In a place where mountains and beaches are far from my wandering feet, I might as well savor the city’s wonders in spite of my body’s longing for hiking and swimming.
In the Philippines, what I usually do to unwind is to go hiking or hit the nearest beach. That said, cities have their unique wonders that can definitely serve as alternatives to the lush vegetation or the crystal blue waters that I used to gormandize on weekends.
On a humid afternoon of 02 August 2012, I gave in to a friend’s invitation to go bowling for the first time and visit the tallest building in the Kingdom of Saudi Arabia (KSA). Gleaning from the photo, it’s obvious that I enjoyed bowling but nothing is more fulfilling for a traveler than to set foot on, more so capture photos of, historic and historical places such as Kingdom Tower and (eventually) Al Faisaliyah Center.
This unwinding trip gave me the chance to marvel at, not only one but, two of the most remarkable skyscrapers in KSA — Kingdom Tower and Al Faisaliyah Center. The latter is located just beside the bowling center so I did what I could to snap its pulchritude. It was only when I researched on the building’s facts that I learned about its significance.
A glimpse of Al Faisaliah Hotel and Tower that received three awards (Best 5-Star Hotel, Best Hotel Spa, and Best Fine Dining Restaurant [Globe Restaurant]) at the Saudi Excellence in Tourism Awards 2015. The awards honor the finest achievements in the travel and tourism industry throughout the country.
Al Faisaliah Hotel boasts ancient Middle Eastern tradition and modern sophistication. It is a member of the Leading Hotels of the World — which is one of the largest luxury hotel collections with more than 400 hotels in 80 countries according to Arab News.
“The four corner beams of Al Faisaliyah Complex join at the top above a golden ball. The design is said to be based on that of a ballpoint pen. Inside the golden ball is a luxurious revolving restaurant. There is a clear view of Saudi Arabia’s other skyscraper, Kingdom Center, from Al Faisaliyah Center and the two buildings create a silhouetted skyline in the evening. The tower was designed by UK based architects Foster and Partners and engineers Buro Happold. It is part of an Al Faisaliyah Complex, which consists of a hotel, the tower, and two other buildings. The tower features several restaurants like Globe and also has a cigar lounge at the top floor” (wikipedia.com).
Bowling turned out to be so much fun and the imposed mall schedules for Ramadan period explains why we ended up realizing our visit to Kingdom Center at seven o’clock in the evening. That was an hour late for the supposed schedule. This is somewhat bad news for my 5MP camera without night mode. Hence, I needed to be resourceful to bring out something even just nearly beautiful as the photos I would have taken.
Good thing there are plenty of huge photos of the tower displayed along the hallway.
Facts say that Kingdom Center, popularly known as Kingdom Tower, is undoubtedly the tallest building in the city. Recently though, it became the the second tallest skyscraper in Saudi Arabia, next to Abraj Al Bait which opened in 2012, boasting a height of 302.3 m (992 ft). Globally, it ranks fourth.
The center was built on 94,230 square meter land but the total built up area is 300,000 square meters. It is owned by Prince Al-Waleed Bin Taal, a prince of the Saudi Royal Family. This imperial tower contains a total of 99 floors and two basement levels. The total cost of the project was SAR 1,117 million or roughly US$ 400 million. It is standing on Al-Urubah Road between King Fahd Road and Olaya Road in the heart of Riyadh’s growing business district — Olaya.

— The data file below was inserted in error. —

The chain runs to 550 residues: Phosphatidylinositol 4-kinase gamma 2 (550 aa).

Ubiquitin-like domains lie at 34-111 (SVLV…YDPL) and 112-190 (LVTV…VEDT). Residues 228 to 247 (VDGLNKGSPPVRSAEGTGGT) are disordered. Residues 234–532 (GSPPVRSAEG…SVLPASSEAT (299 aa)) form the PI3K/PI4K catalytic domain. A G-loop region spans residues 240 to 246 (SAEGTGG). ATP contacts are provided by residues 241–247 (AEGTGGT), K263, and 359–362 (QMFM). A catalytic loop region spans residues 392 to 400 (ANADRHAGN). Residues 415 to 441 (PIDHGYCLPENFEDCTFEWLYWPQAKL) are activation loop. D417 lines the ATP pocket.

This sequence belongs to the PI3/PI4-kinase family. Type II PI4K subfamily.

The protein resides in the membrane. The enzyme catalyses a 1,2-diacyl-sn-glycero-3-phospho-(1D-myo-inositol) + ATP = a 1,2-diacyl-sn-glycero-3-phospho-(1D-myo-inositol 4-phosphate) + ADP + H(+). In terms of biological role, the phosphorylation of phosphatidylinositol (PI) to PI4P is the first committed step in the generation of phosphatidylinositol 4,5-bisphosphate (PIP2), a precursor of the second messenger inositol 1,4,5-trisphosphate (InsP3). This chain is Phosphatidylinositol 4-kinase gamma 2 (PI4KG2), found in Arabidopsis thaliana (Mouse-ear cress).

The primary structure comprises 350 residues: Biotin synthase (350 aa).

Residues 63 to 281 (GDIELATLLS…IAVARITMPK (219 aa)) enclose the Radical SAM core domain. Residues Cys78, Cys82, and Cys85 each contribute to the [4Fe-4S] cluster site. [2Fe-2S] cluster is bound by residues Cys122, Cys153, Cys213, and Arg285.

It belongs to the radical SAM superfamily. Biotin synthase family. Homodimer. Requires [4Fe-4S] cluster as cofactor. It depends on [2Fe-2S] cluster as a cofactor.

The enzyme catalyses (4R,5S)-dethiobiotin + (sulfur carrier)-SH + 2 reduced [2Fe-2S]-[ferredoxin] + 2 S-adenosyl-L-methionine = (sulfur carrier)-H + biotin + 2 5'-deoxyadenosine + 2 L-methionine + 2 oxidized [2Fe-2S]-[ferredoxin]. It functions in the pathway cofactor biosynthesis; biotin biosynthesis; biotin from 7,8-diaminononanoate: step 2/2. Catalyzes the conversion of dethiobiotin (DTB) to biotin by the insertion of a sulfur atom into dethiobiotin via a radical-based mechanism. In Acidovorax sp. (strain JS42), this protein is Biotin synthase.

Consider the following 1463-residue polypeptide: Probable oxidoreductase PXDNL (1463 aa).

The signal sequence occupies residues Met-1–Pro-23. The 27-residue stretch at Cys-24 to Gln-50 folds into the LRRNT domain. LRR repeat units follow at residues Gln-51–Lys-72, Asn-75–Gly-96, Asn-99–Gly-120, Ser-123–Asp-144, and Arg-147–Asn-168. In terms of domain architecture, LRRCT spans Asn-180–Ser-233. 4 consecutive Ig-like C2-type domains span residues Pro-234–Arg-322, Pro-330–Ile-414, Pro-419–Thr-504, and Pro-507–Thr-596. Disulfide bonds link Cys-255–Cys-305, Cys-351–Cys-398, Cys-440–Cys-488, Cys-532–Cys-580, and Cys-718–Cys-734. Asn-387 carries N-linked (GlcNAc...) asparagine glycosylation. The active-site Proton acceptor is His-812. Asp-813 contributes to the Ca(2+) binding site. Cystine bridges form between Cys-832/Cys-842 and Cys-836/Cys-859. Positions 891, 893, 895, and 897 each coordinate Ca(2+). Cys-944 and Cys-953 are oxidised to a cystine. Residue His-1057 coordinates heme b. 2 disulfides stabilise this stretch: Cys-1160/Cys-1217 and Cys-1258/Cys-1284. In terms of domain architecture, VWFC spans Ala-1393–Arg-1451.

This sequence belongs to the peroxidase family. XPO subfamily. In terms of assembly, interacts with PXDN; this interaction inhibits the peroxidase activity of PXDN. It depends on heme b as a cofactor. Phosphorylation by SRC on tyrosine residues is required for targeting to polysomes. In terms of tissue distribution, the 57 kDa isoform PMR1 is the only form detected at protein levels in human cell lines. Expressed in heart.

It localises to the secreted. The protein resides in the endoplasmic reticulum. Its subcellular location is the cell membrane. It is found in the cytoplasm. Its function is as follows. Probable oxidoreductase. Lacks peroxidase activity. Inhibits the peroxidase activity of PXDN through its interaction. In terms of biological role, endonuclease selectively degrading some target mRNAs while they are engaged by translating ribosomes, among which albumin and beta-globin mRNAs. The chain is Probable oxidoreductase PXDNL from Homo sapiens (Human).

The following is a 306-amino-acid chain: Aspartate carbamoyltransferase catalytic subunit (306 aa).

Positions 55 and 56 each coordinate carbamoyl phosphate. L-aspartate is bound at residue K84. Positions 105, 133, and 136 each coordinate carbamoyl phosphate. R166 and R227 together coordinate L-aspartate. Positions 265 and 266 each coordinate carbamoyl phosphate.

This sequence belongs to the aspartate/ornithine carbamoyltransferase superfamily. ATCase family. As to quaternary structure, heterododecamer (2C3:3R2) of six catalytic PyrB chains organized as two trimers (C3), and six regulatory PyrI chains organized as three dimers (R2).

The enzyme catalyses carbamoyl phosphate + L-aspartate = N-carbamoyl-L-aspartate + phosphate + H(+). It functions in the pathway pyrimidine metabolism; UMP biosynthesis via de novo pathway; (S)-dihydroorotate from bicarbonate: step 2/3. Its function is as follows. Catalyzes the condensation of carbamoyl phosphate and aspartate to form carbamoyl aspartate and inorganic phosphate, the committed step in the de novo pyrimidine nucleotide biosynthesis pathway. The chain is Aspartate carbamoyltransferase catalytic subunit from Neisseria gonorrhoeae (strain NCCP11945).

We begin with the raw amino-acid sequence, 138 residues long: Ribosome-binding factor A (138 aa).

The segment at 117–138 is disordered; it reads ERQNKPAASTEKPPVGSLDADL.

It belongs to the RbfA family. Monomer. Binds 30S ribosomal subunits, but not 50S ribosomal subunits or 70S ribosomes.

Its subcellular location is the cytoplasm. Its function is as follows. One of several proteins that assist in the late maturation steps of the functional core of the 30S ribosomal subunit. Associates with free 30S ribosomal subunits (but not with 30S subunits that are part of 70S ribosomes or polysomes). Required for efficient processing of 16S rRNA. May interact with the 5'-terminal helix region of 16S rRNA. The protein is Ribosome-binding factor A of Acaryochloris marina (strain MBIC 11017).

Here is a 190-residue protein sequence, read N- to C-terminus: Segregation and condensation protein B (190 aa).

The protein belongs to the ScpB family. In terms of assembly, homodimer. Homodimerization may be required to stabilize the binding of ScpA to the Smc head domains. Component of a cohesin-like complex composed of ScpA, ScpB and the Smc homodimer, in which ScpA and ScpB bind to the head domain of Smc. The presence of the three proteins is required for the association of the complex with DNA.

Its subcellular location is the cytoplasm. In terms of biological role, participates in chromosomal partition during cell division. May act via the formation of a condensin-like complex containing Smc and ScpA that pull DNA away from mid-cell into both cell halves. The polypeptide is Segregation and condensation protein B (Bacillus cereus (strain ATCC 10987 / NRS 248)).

The most noteworthy award of this stunning tower is the 2002 Emporis Skyscraper Award where it was selected as the “Best Skyscraper of the World for Design”.
Moreover, the five-level shopping center that fills the eastern tube of the building also won another major design award. Unfortunately, I was unable to dig what particular award that is.
One interesting feature of the tower is that the large opening turns red when filled by workers and its hue continuously change.
“Besides the shopping mall, Kingdom Tower contains the Four Seasons Hotel Riyadh and state-of-the-art apartments. The 56 m (184 ft) long skybridge atop the skyscraper, at a height of 290.4 m (953 ft) top floor, contains a public observation deck and a view of the entire city of Riyadh. The ellipse motif taken from the tower’s footprint appears also in the light fixtures, ceiling panels, entrance canopy, wastebins, and furniture. Kingdom Center is in direct axis with Riyadh‘s other skyscraper Al Faisaliyah Center” (wikipedia.com).
Little did I know that there’s more to the city than what I already saw. I never appreciated the city streets and its lights till that day. The view atop the tower’s deck made me see how beautiful lights are. They are as mighty as the sun in changing the appearance of the place. Who could imagine that the business district of Riyadh can turn into a magical city like that of the proverbial North Pole.
Being on top of the Kingdom Tower is as life changing as being at the mountain’s summit. The world I once saw in the dark illuminated all more.
References: kingdomcentre.com, exploretheculturetrip.com, and wikipedia.com
PS: GE X5 and Agfa Photo Eclipse Explorer
- Vandalization of Holy Places (hasnain.wordpress.com)
- World’s Tallest Buildings List (pubintl.wordpress.com)
- How Tall Can A Skyscraper Really Get? (gizmodo.co.uk)
- Bin Ladens built world’s tallest skyscraper (philebersole.wordpress.com)
- #Tall #Buildings (leggotunglei808.wordpress.com)
- How high can skyscrapers be built? (travelwyse.wordpress.com)
- Is There A Limit To How Tall Buildings Can Get? (presurfer.blogspot.com)
- Is There a Limit to How Tall Buildings Can Get? – Design – The Atlantic Cities (theatlanticcities.com)